But Berry, a fellow Kentuckian, introduced me to a more accessible experience of the woods and the wilderness. His experiences while trying to save my beloved Gorge from inundation gave me permission to live a normal life, but in a more noble manner. While Muir and Thoreau spoke to me, Berry spoke as me. He articulated the unspoken thoughts of my heart in a way that introduced them to my conscious and revealed to me what I truly believed.
Berry begins by describing the function of water on the landscape, particularly the landscape of the Red River Gorge with its hard sandstone caprock; the crown of the Cumberland Plateau where it towers over the rolling hills of the Bluegrass region to the west.
As Berry described the sins of John Swift, a local legend, and his ideological heirs I began to resolve my perspective of our society. I never truly bought into our nation’s consumerist lifestyle, but in Berry’s description I began to understand my dis-ease with the normalcy of it. I started to have a language in which to express my innate but unspoken beliefs.
Berry gave me permission to question modern farming techniques, flood control wisdom and the behaviors of tourists. I found more and more legitimacy as I questioned the norms everyone around me seemed to take for granted.
As an aspiring photographer I couldn’t ignore his descriptions of the tourist-photographer and the contrast between the artist photographer. And in his words I found I wanted to become more than just a casual observer. He inspired a better way of experiencing the outdoors.
At twenty the book reinforced my antisocial behavior as I sought solace in the lonely wilderness places of the Red River Gorge while at nearly forty the book reinforces my desire for community and resilience in the Transition movement. The irony is distinct.
While it helps to have a passing understanding of the local issues and context of the book, it’s not necessary. Berry’s audience was wider than just those directly involved in the struggle to preserve the Red River Gorge from destruction. His primary audience was those players on both sides. But his secondary audience, it’s clear, was all of us.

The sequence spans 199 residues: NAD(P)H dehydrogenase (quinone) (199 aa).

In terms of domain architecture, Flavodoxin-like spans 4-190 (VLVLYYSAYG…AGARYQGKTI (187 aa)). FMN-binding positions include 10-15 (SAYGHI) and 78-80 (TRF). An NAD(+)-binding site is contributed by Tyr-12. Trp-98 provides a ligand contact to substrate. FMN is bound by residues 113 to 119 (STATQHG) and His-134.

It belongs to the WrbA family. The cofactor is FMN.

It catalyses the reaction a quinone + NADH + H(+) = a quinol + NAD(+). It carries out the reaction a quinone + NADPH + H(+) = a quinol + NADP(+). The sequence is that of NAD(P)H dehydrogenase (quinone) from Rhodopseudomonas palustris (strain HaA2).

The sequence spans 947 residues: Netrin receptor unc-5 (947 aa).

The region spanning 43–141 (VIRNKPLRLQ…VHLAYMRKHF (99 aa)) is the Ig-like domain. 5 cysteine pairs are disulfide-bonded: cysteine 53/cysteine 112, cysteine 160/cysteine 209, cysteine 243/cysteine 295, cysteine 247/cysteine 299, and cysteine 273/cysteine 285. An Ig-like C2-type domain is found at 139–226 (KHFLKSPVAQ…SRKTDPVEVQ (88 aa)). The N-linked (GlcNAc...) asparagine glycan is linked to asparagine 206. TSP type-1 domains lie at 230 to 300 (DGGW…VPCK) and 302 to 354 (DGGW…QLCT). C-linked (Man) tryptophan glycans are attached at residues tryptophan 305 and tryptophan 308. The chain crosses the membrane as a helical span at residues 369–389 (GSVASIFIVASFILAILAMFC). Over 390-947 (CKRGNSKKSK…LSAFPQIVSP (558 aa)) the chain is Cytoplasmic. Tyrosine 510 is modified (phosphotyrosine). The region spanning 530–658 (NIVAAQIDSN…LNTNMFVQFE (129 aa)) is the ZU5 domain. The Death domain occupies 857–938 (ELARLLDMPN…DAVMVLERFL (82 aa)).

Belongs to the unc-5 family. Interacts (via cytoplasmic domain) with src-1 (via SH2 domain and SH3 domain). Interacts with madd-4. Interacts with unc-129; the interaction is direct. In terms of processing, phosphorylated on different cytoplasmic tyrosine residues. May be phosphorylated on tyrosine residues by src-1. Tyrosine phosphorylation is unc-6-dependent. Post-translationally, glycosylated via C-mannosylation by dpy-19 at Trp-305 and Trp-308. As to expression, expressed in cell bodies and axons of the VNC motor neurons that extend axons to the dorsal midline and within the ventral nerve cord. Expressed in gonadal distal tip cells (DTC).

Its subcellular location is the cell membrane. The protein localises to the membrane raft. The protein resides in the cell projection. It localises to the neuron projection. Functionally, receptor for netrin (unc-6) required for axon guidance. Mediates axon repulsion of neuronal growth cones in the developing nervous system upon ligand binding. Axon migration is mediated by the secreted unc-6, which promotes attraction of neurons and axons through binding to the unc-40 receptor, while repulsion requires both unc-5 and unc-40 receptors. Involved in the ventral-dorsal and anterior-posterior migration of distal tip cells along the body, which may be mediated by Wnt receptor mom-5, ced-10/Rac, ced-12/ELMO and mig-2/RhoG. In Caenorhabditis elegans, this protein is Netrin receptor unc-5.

Berry’s discourse was a plight to preserve a place he was intimate with, but the tone of his words offer a broader application and relevance.
While he didn’t tackle ideas like peak oil and climate change he spent considerable ink on resource depletion, land stewardship and changing perceptions. I must confess, The Unforeseen Wilderness is the only work by Berry, other than a handful of random articles, that I’ve read. But this one work is powerful and persistent in my mind.
The book’s intersection with my life and explorations actually came later for me.
As a child I rode on my father’s shoulders as my parents hiked around the area. I sat between them in a beat up aluminum canoe as they paddled down the Red River within it’s gorge. The sensory impressions I made in that valley as a child have been reinforced and expanded as I’ve grown and continued my own explorations of the Gorge. Berry’s Red River Gorge was not so overpowering to me that it obscured my own impressions of the place, but in many ways his telling of the story of place enhanced my own, and in some respects guided my subsequent explorations as I sought to discover myself and as much of the place as I could.